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August 3, 2020

Pelosi and Mnuchin dig in on stimulus positions ahead of scheduled Monday talks

Photo | CNN Treasury Secretary Steve Mnuchin.

Swift, bipartisan agreement on a new coronavirus stimulus package seems unlikely as House Speaker Nancy Pelosi and Treasury Secretary Steven Mnuchin dug in on their opposing positions Sunday.

Democratic leaders and the White House held a round of productive meetings on Saturday, but reported that they remain far apart on an agreement. Pelosi and Mnuchin, along with Senate Minority Leader Chuck Schumer and White House chief of staff Mark Meadows, said they expect to meet Monday to resume discussions.

"We obviously need bipartisan support to get any deal done, the last two deals we got done 96-0 and 100-0. I think it's pretty fair to say that we're not going to do that again," Mnuchin told reporters Sunday.

Asked on Sunday by ABC's Martha Raddatz on "This Week" when negotiators could potentially have a deal, Pelosi said, "We'll be close to an agreement when we have ... an agreement."

Each doubled down on what has been a main sticking point in negotiations: the extension of federal enhanced unemployment benefits that expired Friday.

Pelosi reiterated comments from House Majority Leader Steny Hoyer last week that the $600 price tag on enhanced federal unemployment benefits is not a deal breaker for Democrats.

"The amount of money that is given as an enhancement for unemployment insurance should relate to the rate of unemployment, so as that goes down, you can consider something less than the 600, but in this agreement, it's 600," Pelosi explained.

However, the California Democrat disputed Hoyer's comment that there was "some validity" to the Republicans' argument that the $600 benefit is a disincentive for some Americans to go back to work, arguing that she has statistics to prove that the federal money is keeping people out of poverty.

"The $600 is essential. It's essential for America's working families. And, again, to condescend, to disrespect their motivation is so amazing ... how insistent the Republicans are about a working family and their $600 and how cavalier they are about other money that is going out," the California Democrat said.

She later noted that Democrats are "unified" in their support for the $600 benefit, and claimed that Republicans are in "disarray."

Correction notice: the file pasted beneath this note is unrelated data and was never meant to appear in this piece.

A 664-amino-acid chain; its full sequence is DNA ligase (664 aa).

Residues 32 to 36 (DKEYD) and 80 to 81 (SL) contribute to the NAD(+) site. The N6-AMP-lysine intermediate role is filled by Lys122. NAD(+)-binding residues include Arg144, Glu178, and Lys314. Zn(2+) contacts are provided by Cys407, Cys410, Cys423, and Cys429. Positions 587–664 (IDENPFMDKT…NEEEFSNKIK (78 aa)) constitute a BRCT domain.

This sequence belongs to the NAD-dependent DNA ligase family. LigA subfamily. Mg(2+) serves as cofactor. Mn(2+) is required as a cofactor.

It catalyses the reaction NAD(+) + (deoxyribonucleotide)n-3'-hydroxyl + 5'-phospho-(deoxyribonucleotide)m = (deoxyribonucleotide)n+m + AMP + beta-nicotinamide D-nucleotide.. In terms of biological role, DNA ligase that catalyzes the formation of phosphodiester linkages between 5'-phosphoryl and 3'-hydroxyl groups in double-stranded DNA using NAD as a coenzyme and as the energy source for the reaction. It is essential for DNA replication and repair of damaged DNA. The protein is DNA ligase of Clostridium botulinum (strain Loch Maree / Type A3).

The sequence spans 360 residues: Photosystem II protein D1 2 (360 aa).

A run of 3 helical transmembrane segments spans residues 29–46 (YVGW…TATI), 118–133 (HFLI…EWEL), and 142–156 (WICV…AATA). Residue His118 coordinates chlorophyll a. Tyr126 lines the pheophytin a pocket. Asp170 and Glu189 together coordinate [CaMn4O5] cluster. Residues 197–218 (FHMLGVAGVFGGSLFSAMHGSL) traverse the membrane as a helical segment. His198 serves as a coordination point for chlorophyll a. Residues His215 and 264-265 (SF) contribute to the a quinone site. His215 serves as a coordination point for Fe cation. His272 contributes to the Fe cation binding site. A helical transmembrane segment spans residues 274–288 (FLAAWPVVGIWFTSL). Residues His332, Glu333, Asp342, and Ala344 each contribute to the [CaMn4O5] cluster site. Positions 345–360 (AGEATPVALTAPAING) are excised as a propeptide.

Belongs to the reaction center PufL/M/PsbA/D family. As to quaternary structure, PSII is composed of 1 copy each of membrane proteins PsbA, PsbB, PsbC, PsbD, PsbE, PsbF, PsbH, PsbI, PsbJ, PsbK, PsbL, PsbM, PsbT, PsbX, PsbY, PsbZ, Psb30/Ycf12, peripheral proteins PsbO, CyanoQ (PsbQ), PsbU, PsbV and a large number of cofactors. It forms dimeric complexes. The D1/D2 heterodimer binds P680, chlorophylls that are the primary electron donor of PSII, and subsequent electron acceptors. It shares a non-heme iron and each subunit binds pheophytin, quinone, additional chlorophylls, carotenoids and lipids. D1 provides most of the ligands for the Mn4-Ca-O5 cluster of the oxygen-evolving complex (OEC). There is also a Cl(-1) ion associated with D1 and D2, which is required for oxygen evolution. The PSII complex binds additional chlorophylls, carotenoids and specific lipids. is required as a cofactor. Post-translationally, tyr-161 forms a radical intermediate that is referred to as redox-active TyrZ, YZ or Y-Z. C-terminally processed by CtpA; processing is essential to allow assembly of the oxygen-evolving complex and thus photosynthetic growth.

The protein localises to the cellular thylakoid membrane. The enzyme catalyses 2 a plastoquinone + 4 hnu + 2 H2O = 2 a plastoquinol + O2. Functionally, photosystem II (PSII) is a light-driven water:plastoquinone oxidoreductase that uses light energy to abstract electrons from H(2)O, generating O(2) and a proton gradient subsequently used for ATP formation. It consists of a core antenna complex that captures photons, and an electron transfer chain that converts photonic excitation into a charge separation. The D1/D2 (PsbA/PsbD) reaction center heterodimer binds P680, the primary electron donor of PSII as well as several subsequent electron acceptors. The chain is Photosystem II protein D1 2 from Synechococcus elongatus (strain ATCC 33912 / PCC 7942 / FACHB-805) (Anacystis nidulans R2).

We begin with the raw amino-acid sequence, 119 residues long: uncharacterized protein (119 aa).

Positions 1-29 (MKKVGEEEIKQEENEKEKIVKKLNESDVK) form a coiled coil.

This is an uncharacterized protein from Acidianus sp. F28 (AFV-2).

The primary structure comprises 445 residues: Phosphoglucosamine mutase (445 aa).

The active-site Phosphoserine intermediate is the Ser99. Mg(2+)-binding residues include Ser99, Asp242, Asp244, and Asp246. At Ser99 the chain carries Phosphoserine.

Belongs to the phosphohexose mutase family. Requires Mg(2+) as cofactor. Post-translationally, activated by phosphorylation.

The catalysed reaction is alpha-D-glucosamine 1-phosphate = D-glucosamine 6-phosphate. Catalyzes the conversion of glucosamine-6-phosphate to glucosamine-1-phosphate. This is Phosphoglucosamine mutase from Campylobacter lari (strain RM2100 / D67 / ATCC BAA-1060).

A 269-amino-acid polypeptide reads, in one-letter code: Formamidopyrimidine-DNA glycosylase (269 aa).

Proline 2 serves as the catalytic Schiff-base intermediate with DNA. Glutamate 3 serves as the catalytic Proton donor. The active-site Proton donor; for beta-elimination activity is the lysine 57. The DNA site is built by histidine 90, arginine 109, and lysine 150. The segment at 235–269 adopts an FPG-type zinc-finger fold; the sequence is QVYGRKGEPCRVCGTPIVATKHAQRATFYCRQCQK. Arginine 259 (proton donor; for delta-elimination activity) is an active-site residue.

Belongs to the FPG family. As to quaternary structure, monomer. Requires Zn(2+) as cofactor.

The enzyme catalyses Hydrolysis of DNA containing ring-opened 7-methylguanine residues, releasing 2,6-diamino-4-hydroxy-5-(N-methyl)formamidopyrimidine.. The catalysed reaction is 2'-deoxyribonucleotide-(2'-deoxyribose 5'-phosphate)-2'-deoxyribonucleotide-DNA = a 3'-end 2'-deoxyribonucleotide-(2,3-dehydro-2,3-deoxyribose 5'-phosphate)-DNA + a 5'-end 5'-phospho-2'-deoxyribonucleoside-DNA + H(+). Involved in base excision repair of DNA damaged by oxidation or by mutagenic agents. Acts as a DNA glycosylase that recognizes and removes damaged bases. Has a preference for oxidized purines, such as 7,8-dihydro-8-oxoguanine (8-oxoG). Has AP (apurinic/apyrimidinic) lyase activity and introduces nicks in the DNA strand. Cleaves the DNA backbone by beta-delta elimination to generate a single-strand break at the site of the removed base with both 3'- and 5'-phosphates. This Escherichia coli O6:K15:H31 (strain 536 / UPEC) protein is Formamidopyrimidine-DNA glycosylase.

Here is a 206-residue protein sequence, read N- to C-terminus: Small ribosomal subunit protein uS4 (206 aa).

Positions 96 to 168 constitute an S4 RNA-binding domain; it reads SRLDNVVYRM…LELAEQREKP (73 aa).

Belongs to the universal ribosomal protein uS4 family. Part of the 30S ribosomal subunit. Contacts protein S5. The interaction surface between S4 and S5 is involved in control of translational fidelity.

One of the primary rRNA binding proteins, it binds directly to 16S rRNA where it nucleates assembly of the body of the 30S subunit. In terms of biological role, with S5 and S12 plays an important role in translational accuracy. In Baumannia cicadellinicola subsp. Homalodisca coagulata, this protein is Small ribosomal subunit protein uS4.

Mnuchin argued that the White House had proposed a one-week unemployment benefit extension of $600 as negotiations continued, but had been rebuffed by Democrats. Without giving details, the Treasury secretary also said he and Meadows made "three or four" other offers to the Democrats to deal with enhanced unemployment.

Unemployment "should be tied to some percentage of wages, the fact that we had a flat number was only an issue of an emergency," Mnuchin said in an interview on ABC "This Week," but he added: "On the concept, we absolutely agree on enhanced unemployment, we want to fix the issue."

The Treasury secretary on Sunday also highlighted another contentious issue in the talks: additional funding for local and state governments.

"The Democrats right now are insisting on over a trillion dollars to state and local governments that's something that we're not going to do, to bail out those who had financial issues," he said.

Mnuchin had told reporters following talks on Saturday that "there's clearly a subset of issues where we both agree on," listing an extension of unemployment insurance, schools, the Paycheck Protection Program and jobs. But the House Speaker had made clear that Democrats are not interested in a short-term fix.

Pelosi said Sunday that many in her caucus would like to see a package that lasts through September or June of next year, but she just wants to make it through the appropriations process in January.

"What are we going to do? Come back to the table and do this in two or three months again? No. Let's give this the courtesy and the certainty of some assurance that this support will be there," she said in an interview on MSNBC.

Schumer, though, expressed optimism on Sunday, saying that while "significant" divisions remain, "good progress" was made in discussions with the White House.

"We made good progress, there are lots of things that we're still divided on, and we're not close to an agreement yet, but we are making progress and I'm hopeful that we can get to an agreement," he told reporters in New York City after arriving from Washington, DC.

"We will meet again tomorrow, and I am working as hard as I can to get this done," he said.

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